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  • Author: Alastair R. Beresford x
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Open access

Stephan A. Kollmann, Martin Kleppmann and Alastair R. Beresford

Abstract

Document collaboration applications, such as Google Docs or Microsoft Office Online, need to ensure that all collaborators have a consistent view of the shared document, and usually achieve this by relying on a trusted server. Other existing approaches that do not rely on a trusted third party assume that all collaborating devices are trusted. In particular, when inviting a new collaborator to a group, one needs to choose between a) keeping past edits private and sending only the latest state (a snapshot) of the document; or b) allowing the new collaborator to verify her view of the document is consistent with other honest devices by sending the full history of (signed) edits. We present a new protocol which allows an authenticated snapshot to be sent to new collaborators while both hiding the past editing history, and allowing them to verify consistency. We evaluate the costs of the protocol by emulating the editing history of 270 Wikipedia pages; 99% of insert operations were processed within 11.0 ms; 64.9 ms for delete operations. An additional benefit of authenticated snapshots is a median 84% reduction in the amount of data sent to a new collaborator compared to a basic protocol that transfers a full edit history.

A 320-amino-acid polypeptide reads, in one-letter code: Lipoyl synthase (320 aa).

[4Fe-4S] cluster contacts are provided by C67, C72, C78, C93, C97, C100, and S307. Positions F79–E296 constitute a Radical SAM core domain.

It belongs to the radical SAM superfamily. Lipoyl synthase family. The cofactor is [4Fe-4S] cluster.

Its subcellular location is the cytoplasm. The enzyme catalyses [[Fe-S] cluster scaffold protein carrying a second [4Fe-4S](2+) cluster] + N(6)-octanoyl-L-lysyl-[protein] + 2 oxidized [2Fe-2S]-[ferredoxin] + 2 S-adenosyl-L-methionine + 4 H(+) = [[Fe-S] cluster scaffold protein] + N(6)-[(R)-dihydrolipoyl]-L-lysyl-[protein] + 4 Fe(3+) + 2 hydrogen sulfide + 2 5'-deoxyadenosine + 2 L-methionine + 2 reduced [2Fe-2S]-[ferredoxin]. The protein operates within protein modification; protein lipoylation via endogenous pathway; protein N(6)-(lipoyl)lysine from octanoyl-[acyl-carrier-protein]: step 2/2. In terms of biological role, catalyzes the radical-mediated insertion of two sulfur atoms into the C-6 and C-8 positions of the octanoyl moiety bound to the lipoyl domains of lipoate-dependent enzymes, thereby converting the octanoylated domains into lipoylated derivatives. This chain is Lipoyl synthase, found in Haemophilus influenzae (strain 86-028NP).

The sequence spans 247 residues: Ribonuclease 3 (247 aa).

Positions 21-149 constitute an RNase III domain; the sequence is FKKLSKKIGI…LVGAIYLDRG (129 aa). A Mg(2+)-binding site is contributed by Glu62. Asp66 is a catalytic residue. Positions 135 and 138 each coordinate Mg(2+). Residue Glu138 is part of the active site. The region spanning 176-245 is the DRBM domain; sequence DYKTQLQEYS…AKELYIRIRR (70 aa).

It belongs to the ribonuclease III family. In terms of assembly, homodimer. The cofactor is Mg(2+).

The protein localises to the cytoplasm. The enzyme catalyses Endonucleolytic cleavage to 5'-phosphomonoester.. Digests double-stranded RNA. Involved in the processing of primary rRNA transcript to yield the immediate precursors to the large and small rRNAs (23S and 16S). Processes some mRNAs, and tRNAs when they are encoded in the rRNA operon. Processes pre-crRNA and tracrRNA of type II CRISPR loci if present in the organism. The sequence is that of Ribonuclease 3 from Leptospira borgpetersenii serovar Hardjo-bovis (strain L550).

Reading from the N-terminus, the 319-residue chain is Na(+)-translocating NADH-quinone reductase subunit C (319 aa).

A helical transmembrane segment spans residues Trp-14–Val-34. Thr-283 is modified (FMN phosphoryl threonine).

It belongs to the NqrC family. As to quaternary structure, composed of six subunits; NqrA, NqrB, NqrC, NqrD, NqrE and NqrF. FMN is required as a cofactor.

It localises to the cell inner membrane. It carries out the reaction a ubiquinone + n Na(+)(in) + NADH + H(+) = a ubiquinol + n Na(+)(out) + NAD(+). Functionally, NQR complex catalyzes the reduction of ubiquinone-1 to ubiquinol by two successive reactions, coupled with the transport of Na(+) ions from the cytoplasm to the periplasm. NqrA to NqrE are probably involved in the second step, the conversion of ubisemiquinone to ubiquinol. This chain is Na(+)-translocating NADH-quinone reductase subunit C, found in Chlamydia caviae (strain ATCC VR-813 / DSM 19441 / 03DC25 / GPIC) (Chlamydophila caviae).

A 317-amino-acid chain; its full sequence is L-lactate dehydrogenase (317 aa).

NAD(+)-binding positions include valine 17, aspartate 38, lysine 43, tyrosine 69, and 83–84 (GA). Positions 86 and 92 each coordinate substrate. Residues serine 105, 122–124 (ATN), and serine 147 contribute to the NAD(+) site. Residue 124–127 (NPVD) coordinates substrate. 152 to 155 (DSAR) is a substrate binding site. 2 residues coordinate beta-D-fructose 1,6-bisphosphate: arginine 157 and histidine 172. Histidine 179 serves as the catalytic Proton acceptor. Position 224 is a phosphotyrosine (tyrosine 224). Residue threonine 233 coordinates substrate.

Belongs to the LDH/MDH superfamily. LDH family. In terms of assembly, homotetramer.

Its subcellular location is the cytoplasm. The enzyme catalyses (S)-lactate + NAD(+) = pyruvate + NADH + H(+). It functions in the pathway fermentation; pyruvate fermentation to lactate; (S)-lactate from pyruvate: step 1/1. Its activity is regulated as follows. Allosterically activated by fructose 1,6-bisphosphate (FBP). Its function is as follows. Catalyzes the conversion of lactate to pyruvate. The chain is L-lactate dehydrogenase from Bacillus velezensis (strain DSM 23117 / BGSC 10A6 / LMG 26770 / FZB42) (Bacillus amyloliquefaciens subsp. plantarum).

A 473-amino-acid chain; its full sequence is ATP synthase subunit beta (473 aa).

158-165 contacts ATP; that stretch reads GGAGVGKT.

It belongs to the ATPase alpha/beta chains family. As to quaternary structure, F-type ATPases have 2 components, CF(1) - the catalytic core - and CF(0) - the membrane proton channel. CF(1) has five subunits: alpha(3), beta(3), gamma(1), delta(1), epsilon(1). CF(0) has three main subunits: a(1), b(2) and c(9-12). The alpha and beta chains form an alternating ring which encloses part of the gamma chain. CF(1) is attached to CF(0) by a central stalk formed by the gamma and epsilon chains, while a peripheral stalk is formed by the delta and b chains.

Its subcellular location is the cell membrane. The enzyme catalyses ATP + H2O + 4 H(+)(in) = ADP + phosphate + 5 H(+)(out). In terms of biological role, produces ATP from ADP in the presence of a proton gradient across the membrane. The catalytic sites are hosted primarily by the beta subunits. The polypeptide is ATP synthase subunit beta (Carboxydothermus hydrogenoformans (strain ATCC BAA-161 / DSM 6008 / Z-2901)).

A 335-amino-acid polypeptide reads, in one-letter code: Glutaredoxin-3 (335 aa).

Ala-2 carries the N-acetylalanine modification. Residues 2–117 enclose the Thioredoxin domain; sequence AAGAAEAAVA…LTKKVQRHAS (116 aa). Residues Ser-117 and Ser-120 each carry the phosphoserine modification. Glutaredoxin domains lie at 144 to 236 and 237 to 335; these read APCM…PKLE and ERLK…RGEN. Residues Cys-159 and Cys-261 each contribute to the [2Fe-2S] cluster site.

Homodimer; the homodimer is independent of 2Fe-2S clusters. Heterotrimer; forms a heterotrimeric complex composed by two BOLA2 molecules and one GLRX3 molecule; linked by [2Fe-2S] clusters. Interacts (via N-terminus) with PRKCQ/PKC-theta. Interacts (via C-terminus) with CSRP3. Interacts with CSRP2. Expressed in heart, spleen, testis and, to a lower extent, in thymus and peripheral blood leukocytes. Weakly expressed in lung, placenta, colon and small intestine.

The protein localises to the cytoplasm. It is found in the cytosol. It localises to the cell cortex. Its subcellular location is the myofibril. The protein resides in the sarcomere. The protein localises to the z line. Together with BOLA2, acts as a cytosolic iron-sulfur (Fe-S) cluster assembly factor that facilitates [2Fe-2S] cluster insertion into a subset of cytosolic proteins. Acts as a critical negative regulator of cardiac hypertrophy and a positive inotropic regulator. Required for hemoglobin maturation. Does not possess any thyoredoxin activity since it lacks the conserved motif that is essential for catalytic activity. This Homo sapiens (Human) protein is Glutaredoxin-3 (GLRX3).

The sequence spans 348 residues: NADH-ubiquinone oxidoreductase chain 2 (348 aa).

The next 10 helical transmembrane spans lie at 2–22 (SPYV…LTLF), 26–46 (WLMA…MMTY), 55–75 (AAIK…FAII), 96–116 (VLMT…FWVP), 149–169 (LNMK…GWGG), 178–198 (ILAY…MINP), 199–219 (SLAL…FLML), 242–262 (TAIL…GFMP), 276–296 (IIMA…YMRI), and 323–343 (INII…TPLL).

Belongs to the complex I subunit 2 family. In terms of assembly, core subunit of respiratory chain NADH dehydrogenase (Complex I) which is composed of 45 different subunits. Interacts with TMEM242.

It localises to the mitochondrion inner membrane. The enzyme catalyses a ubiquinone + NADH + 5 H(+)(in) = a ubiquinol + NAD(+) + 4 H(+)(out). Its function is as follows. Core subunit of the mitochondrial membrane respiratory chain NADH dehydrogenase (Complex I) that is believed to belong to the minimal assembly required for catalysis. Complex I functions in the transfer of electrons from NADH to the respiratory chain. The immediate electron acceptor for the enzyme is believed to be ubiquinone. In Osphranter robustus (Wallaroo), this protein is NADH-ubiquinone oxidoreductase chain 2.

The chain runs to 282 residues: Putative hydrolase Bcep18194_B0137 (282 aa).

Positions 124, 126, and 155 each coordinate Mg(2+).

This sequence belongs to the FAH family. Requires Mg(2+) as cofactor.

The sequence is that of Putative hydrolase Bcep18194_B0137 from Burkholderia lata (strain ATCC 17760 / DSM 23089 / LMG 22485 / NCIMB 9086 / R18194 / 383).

Open access

Dionysis Manousakas, Cecilia Mascolo, Alastair R. Beresford, Dennis Chan and Nikhil Sharma

Abstract

Human mobility is often represented as a mobility network, or graph, with nodes representing places of significance which an individual visits, such as their home, work, places of social amenity, etc., and edge weights corresponding to probability estimates of movements between these places. Previous research has shown that individuals can be identified by a small number of geolocated nodes in their mobility network, rendering mobility trace anonymization a hard task. In this paper we build on prior work and demonstrate that even when all location and timestamp information is removed from nodes, the graph topology of an individual mobility network itself is often uniquely identifying. Further, we observe that a mobility network is often unique, even when only a small number of the most popular nodes and edges are considered. We evaluate our approach using a large dataset of cell-tower location traces from 1 500 smartphone handsets with a mean duration of 430 days. We process the data to derive the top−N places visited by the device in the trace, and find that 93% of traces have a unique top−10 mobility network, and all traces are unique when considering top−15 mobility networks. Since mobility patterns, and therefore mobility networks for an individual, vary over time, we use graph kernel distance functions, to determine whether two mobility networks, taken at different points in time, represent the same individual. We then show that our distance metrics, while imperfect predictors, perform significantly better than a random strategy and therefore our approach represents a significant loss in privacy.